Hi Chris. I like to talk about Northwestern University Knight Lab like: what if MIT Media Lab, Nieman Lab and Reporters' Lab procreated? It would produce NU Knight Lab.
I have only been with the project for a little over 6 months and I inherited one stable product (timeline ja) 7 deployed system and 32 prototypes.
In 2013, Northwestern Knight Lab will be focusing on a couple of key initiatives:
o We'll be announcing our new, editorial-driven website as Northwestern University Knight Lab’s primary Web presence. It is a place for our core audience to learn more about our projects/prototypes/experiments from concept to completion, as well as other efforts, as well as thought-leadership and education
o The Social Loupe Project: Technology that seeks to find meaning and utility in social media data. Some of the current projects aligned with this initiative are TweetCast Your Vote and BookRX
o The Reporters’ Notebook Project: Technology to help someone write a novel exists – we need technology to help reporters do journalism. These tools are geared toward helping with information gathering, notes and data management, recording and correlating information found in online data repositories, virtual beat reporting, etc … They will be mobile friendly and we've already got a couple of collaborators interested in seeing this initiative succeed.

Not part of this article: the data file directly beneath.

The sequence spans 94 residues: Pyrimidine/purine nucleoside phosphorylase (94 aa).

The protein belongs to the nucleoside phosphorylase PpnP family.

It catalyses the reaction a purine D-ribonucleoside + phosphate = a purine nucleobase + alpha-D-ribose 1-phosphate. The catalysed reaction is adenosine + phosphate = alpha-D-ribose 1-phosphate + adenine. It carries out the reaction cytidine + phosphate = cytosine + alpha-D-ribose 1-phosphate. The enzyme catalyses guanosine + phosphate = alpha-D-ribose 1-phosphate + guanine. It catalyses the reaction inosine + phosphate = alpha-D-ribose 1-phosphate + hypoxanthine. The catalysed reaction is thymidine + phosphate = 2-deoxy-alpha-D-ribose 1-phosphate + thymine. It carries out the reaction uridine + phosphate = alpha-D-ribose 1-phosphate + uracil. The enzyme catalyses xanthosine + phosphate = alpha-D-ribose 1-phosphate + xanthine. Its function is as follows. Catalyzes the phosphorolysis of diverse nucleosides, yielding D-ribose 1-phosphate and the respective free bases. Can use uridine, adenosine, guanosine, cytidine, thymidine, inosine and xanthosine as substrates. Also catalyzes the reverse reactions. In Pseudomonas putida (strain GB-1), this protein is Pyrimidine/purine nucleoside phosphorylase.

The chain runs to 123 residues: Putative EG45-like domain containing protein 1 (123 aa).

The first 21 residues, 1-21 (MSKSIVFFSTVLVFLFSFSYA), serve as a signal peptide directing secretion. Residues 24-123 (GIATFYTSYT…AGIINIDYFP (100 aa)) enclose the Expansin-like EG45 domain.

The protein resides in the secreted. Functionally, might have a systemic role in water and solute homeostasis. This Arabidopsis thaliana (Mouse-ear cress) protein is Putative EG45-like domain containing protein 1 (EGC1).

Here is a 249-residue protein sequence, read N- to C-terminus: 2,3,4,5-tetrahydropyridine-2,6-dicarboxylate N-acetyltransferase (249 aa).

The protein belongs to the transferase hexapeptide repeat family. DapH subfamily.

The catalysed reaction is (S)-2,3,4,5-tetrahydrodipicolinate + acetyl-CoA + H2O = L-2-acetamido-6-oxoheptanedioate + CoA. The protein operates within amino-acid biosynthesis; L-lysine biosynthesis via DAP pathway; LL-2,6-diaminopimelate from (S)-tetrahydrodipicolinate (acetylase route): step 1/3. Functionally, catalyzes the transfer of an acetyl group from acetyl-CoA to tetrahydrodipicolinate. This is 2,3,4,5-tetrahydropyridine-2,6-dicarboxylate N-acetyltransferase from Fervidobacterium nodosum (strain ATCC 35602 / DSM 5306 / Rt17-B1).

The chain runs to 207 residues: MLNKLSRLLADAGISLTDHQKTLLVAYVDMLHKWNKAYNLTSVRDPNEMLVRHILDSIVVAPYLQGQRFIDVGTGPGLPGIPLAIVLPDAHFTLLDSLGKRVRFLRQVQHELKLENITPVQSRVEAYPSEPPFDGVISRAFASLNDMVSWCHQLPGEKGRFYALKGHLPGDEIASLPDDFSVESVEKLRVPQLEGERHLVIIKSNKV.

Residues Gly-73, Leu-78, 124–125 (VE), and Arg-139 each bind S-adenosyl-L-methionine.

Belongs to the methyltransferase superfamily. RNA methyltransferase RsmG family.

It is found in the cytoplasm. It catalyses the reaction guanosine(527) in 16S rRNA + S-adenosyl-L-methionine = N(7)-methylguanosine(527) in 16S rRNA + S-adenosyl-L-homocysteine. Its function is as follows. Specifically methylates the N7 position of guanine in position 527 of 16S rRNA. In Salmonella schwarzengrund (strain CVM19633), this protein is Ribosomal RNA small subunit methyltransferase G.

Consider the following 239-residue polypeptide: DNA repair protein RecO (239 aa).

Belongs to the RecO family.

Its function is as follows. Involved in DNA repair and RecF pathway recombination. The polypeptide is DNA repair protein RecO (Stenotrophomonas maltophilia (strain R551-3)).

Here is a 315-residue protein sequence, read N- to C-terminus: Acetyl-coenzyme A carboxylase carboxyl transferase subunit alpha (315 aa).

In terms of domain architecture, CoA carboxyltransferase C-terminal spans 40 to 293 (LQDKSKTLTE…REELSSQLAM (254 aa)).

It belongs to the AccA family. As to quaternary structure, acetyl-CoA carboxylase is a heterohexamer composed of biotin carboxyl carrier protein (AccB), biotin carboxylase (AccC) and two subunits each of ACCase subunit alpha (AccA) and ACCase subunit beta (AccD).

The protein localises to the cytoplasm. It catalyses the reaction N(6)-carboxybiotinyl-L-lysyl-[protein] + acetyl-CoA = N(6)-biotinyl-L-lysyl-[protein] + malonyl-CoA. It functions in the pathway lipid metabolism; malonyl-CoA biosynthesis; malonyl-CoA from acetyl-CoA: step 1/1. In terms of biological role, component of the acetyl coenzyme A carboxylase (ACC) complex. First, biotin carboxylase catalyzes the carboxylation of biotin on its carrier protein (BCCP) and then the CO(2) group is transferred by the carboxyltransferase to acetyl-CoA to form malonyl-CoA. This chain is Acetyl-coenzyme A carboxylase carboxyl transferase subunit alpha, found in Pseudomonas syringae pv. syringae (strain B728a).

o The Publishers’ Toolbox: These are tools and serves intended to help with content publishing and aid in faster and easier web development around storytelling. Since 2012's Timeline JS was so popular, we are in the middle of building a step-by-step mapping tool we hope y'all find equally if not more valuable. We are also work on a new in-text audio player that works with SoundCloud and that should be ready to announce very soon. We have a couple other ideas in the hopper, but please don't be shy if you have a request!
Hi John! And yes, of course. But it would be helpful to me if you expand on your question so I understand a little more where you are coming from …
We'll move on to another question for now until John replies.
Sorry, just meant optimistic!
I think its completely ridiculous to be threatened by technology.
Technology has the potential to help us do our jobs more efficiently. It will never remove the need for humans. That's just silly to think that … But I understand why some people might feel insulted that their job was so basic that a computer script could be written to make what they do obsolete.
I think we should feel nudge to do our jobs better! when new technology is released.
We'll wrap up with one final question.
Andy – I thought that was you …
Hilarious. OK world. You should know that working with ANDY M BOYLE IS NEVER BORING.
We could have made sitcom out of Globe dez/dev band of misfits.
Ha! Andy Reinhart … my bad.
This whole anonymous scribblelive trolling thing is keeping me on my toes
But my earlier statement about Mr Boyle, still stands.
Miranda, thanks again for joining us this afternoon. It was great talking about the Knight Lab and newsroom innovation with you!
Thanks for having me. Seriously. Don't be shy to reach out. I try to respond to everyone. Find me on twitter @jmm (new, shorter handle!) or the electronic mail firstname.lastname@example.org